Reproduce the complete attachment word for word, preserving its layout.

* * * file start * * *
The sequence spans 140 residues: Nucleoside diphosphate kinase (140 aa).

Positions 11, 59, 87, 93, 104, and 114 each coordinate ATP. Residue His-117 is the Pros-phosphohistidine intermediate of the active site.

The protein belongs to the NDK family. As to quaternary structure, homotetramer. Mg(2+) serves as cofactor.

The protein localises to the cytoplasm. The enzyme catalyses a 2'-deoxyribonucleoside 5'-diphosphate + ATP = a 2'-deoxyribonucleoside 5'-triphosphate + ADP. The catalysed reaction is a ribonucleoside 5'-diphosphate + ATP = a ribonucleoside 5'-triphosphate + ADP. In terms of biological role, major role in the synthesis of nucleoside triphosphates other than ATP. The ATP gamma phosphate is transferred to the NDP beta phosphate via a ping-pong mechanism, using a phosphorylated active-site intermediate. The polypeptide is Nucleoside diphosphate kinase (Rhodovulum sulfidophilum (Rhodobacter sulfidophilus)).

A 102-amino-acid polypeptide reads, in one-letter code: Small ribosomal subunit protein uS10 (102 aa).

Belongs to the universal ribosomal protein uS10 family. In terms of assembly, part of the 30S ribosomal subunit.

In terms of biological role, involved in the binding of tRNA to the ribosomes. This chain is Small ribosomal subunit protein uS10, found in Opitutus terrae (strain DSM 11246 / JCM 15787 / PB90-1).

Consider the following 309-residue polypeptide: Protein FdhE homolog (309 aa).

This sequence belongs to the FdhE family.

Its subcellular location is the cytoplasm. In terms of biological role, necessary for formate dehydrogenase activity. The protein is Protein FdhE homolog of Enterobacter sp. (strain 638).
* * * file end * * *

The sequence spans 140 residues: Nucleoside diphosphate kinase (140 aa).

Positions 11, 59, 87, 93, 104, and 114 each coordinate ATP. Residue His-117 is the Pros-phosphohistidine intermediate of the active site.

The protein belongs to the NDK family. As to quaternary structure, homotetramer. Mg(2+) serves as cofactor.

The protein localises to the cytoplasm. The enzyme catalyses a 2'-deoxyribonucleoside 5'-diphosphate + ATP = a 2'-deoxyribonucleoside 5'-triphosphate + ADP. The catalysed reaction is a ribonucleoside 5'-diphosphate + ATP = a ribonucleoside 5'-triphosphate + ADP. In terms of biological role, major role in the synthesis of nucleoside triphosphates other than ATP. The ATP gamma phosphate is transferred to the NDP beta phosphate via a ping-pong mechanism, using a phosphorylated active-site intermediate. The polypeptide is Nucleoside diphosphate kinase (Rhodovulum sulfidophilum (Rhodobacter sulfidophilus)).

A 102-amino-acid polypeptide reads, in one-letter code: Small ribosomal subunit protein uS10 (102 aa).

Belongs to the universal ribosomal protein uS10 family. In terms of assembly, part of the 30S ribosomal subunit.

In terms of biological role, involved in the binding of tRNA to the ribosomes. This chain is Small ribosomal subunit protein uS10, found in Opitutus terrae (strain DSM 11246 / JCM 15787 / PB90-1).

Consider the following 309-residue polypeptide: Protein FdhE homolog (309 aa).

This sequence belongs to the FdhE family.

Its subcellular location is the cytoplasm. In terms of biological role, necessary for formate dehydrogenase activity. The protein is Protein FdhE homolog of Enterobacter sp. (strain 638).